Stan Klein also told me he drove by the Shondor Birns crime scene back in ’75 and there were scraps of Shondor’s flashy wardrobe hanging in trees and on telephone lines. this was also the same year the Indians had 10-cent beer night at the ballpark. It ended in a riot of projectile beer bottles and fights, and rumor has it the team mascot got shanked.

Cleveland became the scrappy carp of American cities. No matter what indignities they must endure, they trundle on with the tacit knowledge that things can always be worse and probably will be.

They comfort themselves with feel-good bromides like, “It could be worse. . .it could be Detroit. It is an odd, beautiful city with a rust belt history and muscle and resilience. It is a place of mordant humor that produces cheery outlooks like that of the late Harvey Pekar. My pal, Stan, knew him a bit from the record stores and comics shops they both frequented and assured me Harvey’s distracted, misanthropic view of the world was no act. “Oh Yeah. He’s Cleveland.”

Even the  underworld of this place was decidedly working class. Birns largely made his dough from numbers, gambling, and Union skim. He and Danny Greene fought over this prized turf for years. Only a scant yearand a half later, the notoriously hard-to-kill Greene would also be blown to bits by a car bomb, the seventh such attempt on his life.

They, the citizenry of Cleveland, for better or worse, seem to have been spared the bigger variety of criminal. The Bernie Madoffs, the Jack Abramoffs, the Donald Trump-types who fleece cities, only and always with the
bigger lie. . .the smoke-and-mirrors-type hustles common to bigger cities and economies and populations  which always mean “more suckers.” Bigger. Better. More glorious. . .carp pizza.

Cleveland’s vices and criminal enterprises seem almost heart-warming and homey compared to the hustlers that take us over the hurdles now–the insurance, real estate and medical professions are constructed in a way that fuck us far harder and longer than guys like Birns or Greene could have never dreamed of.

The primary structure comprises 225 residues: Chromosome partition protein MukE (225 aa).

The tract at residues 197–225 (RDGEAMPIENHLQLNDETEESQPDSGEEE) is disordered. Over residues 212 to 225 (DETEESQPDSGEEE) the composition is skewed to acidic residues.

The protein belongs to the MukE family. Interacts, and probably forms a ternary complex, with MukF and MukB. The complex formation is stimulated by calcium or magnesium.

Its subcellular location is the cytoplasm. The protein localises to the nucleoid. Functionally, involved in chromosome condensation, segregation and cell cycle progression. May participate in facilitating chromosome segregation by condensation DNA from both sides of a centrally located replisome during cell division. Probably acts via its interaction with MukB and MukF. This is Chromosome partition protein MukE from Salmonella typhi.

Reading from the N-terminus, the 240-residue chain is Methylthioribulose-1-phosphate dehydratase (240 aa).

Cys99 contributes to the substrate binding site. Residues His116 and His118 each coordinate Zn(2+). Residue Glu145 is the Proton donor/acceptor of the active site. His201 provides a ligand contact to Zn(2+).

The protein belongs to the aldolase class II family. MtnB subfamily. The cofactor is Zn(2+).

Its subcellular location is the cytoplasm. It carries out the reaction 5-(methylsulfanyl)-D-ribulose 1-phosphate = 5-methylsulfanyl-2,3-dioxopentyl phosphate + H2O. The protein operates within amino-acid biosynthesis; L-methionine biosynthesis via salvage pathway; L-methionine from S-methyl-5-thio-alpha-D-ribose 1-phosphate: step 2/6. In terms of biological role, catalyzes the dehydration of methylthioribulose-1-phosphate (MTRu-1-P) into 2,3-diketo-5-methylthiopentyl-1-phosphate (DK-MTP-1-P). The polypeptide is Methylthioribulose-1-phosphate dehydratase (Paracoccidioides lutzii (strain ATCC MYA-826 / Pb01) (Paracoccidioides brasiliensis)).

Cleveland is Ohio’s biggest city. It has some gorgeous architecture–some of those last-gasp-of-the-Industrial-Revolution beauties. It also has an idiosyncratic and wholly American history; a place of fascinating contradictions and great epic narratives. Like we Chicagoans, hey suffer from a cursed baseball team  and  the city rests on a great gray lake of unpredictable temperament murky legends. It feeds into the cursed Cuyahoga, which once caught on fire and, before the EPA got a hold of it, was orange.

It is part of the mysteries of Ohio. . . Why do they stay? Why do they leave? There is an odd survivor’s pride about those who come from Cleveland. They are very proud of having lived there and when they meet each other, there is that unmistakeable Midwestern warmth and goodwill. They’ve even learned to laugh about the carp pizza, and the Mayor whose hair caught on fire.

What I would pay to see that happen here!
                                                                                                                                                                                                                                                                                                                                                  

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Published in: on November 3, 2012 at 10:10 pm  Leave a Comment